Bike Advice

#1
Hi all,

I will be returning to the UK in the autumn and will be looking for a bike to take me from Pompey (hopefully, but it will probably be Guzz knowing Drafty) to Nottingham most weekends all year round.

I have only recenlty passed my test (overseas but can transfer onto UK driving licence) and have a short (29") inside leg.

Any recommendations on what bike would be greatly appreciated.



'CYGNUS INTER ANATES'
Who said Tri-Service works?
 
#2
I used to commute Pompey to Guzz on a Honda CBR 600F. Goes well, good in the wet and reasonably comfortable. I took it to Nottingham once for curry and sex. Did Warwick services (M40) to Pompey without a fuel stop (124 miles).
I'm sure there are many others and advice will be numerous, but it worked for me.
 
#4
[I used to commute Pompey to Guzz on a Honda CBR 600F. Goes well, good in the wet and reasonably comfortable. I took it to Nottingham once for curry and sex. Did Warwick services (M40) to Pompey without a fuel stop (124 miles).
I'm sure there are many others and advice will be numerous, but it worked for me.]

Cheers mate, have been looking at them, the Thundercat and SV650S. Am a little concerned that a VTWIN will rattle the nuts off me over distance though. Looks like honda reliability will win out though.
 

FlagWagger

GCM
Book Reviewer
#5
sat_steam_x_conn said:
Hi all,

I will be returning to the UK in the autumn and will be looking for a bike to take me from Pompey (hopefully, but it will probably be Guzz knowing Drafty) to Nottingham most weekends all year round.

I have only recenlty passed my test (overseas but can transfer onto UK driving licence) and have a short (29") inside leg.

Any recommendations on what bike would be greatly appreciated.
I used to ride a Suzuki SV650S, a cracking bike with great handling, enough power to enjoy but not too much (it was my first post-test bike) and suitable for those with shorter legs.

If you're relatively new to biking, and are going to be doing long distances on the UK roads, I'd strongly recommend taking some additional advanced training - I came late to biking and found the IAM was a great way to build up the skills needed to maximise safety.

Cheers

Flags who recently moved countries and lost my bike licence as a result :(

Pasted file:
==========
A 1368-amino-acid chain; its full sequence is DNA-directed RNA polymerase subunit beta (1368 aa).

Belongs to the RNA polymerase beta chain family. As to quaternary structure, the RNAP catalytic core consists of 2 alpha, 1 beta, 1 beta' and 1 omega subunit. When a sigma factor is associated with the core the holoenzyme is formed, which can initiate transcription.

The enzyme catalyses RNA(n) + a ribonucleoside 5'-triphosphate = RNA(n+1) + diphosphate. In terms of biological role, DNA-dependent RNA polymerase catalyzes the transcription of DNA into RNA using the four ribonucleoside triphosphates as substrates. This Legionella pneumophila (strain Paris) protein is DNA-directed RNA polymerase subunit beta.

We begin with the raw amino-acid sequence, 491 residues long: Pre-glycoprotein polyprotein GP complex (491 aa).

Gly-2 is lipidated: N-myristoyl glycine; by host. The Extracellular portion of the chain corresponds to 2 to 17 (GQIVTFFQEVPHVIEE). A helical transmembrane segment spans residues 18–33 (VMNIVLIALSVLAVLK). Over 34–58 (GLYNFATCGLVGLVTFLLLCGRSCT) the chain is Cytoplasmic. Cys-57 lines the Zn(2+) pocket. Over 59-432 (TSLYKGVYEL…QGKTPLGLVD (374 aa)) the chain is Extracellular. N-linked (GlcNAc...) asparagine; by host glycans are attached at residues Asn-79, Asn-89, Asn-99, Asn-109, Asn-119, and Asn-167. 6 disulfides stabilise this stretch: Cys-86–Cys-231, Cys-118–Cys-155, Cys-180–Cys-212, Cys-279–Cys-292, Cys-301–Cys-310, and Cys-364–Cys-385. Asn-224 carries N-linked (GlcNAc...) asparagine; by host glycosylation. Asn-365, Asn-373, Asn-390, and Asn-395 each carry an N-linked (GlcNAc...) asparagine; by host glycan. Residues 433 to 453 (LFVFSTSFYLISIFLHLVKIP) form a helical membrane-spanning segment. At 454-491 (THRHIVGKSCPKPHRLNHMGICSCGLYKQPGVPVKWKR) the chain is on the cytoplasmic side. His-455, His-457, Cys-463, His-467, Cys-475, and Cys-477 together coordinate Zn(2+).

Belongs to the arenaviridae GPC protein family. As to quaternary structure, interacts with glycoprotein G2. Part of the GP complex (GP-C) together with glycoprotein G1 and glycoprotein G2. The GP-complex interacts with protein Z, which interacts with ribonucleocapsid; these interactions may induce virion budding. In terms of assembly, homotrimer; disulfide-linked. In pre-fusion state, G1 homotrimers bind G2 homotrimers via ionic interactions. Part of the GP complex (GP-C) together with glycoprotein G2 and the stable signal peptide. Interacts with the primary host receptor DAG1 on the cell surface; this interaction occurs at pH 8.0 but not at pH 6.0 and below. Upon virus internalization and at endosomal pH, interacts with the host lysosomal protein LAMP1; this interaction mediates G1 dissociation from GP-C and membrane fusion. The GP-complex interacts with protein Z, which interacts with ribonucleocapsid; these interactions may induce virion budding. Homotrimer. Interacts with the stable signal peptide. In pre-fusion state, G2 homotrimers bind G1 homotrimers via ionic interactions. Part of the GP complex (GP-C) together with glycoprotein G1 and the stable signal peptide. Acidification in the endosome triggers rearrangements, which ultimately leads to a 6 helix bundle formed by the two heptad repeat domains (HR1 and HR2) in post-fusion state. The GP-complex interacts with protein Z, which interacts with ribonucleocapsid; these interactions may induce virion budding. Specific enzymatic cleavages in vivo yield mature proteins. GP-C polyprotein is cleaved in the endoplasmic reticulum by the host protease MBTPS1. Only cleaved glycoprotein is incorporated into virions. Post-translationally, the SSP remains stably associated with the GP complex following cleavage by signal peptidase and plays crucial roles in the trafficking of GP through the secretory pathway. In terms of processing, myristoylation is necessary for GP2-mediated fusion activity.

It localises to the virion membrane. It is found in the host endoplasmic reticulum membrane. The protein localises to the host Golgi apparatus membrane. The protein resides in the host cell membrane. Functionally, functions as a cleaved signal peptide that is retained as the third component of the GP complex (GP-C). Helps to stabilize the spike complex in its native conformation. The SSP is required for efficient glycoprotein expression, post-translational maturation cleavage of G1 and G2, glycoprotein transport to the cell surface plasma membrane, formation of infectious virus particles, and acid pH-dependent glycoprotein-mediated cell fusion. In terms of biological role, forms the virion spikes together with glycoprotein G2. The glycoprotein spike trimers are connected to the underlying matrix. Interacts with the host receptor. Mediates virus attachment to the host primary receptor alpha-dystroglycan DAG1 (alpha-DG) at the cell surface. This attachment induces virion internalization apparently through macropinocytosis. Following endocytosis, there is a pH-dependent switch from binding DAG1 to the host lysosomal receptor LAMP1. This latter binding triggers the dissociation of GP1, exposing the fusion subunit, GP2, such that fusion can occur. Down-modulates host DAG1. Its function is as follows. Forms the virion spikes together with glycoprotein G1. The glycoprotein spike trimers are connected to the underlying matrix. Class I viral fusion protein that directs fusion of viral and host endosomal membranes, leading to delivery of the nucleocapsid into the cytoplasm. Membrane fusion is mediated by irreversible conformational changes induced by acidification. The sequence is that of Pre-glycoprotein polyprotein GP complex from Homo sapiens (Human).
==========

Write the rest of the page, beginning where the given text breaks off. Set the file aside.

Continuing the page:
#6
Concur with above SV650 is a good first post test bike
If you are weekending on a regular basis by bike, ensure you have some decent riding kit that's waterproof. You wont go far wrong with Hein Gericke gear, the cheaper Frank Thomas stuff is best avoided
heated grips are a must for winter and the the Oxford Cold Killers range are worth investing in
Best of luck shippers, I weekended Guzz-Gosport on my FJ1200 for 3 years all weathers
 

McHammock

Lantern Swinger
#7
Suzuki 600 Bandit (get the faired version) good grown up "starter" bike.
Concur with:
Heine Gericke - see Ride magazine for best buy kit.
Heated grips

Get a Scottoiler - triples the life of chain/sprockets
 
#8
I never needed heated grips, even in mid winter.
I just used glove liners, the silk ones.
Also never bothered with scottoilers either. Good chain wax and actually looking after the bike works much better ;)
 

sgtpepperband

War Hero
Moderator
Book Reviewer
#9
Concur with all previous. Commuted from Guzz-Pompey every weekend whilst on Bulwark a couple of years ago, on a Ducati Monster S4. If only for the small tank I could've done the journey in less than 2.5 hours... :wink:

I wore a two-piece second-hand Frank Thomas, with a all-in-one Heine Gericke thermal body sock under my Ron Hills and Norgy top. Heated grips AND inner gloves were a must ('white knuckle' is not good for clutch control!), and I also invested in a decent set or ear plugs. Not the foam ones from bike shops, but some plastic ribbed ones (ooerr!) which I bought from HMV (used for festival/gig goers). Also if night riding, it is worth investing in some visor anti-glare spray, as headlights from oncoming traffic can be distracting on minor A and B roads. Also worth carrying a small tool kit with spare spark plugs and the number of your insurance company/roadside assistance service!

Finally it is worth doing the journey in day and night, to get used to the route. Driving the distance in a car is no problem, but on a bike it is much harder, physically. Until you're used to the route, take your time and ride safely, but be satisfied in the knowledge that you'll soon easily be able to overtake all vehicles stuck in traffic! :lol:
 
#10
Living in Hants and having Family in east Cornwall. I know every turn, corner, over taking spot on the feckin road, from Southampton to Guzz, but always took the Launceston route when it fully opened.

Bike, well my fj900 was opk, but the Trumpet Trophy 900 better, BUT its got a high inseem, like 32 inches, so if your a short arse, dip out. So what bike, mmmmmmm go to several dealers and check em out, then buy online on biketrader or better still Ebay. Bought my Trumpet Trophy 1200 from a guy in NJ. In the UK, I had a HG full wetsuit waterprrof gloves, and if I knew it would rain, put thick wooly socks on, then fet in a plazzie bag , then into me boots. Towel around my neck and I was as snug as a bug and bone dry......

Here its the heat.....uncomfortable from now til Oct, especially if you have a full face helmet, but if you wish, you can of course ride helmet free!
 
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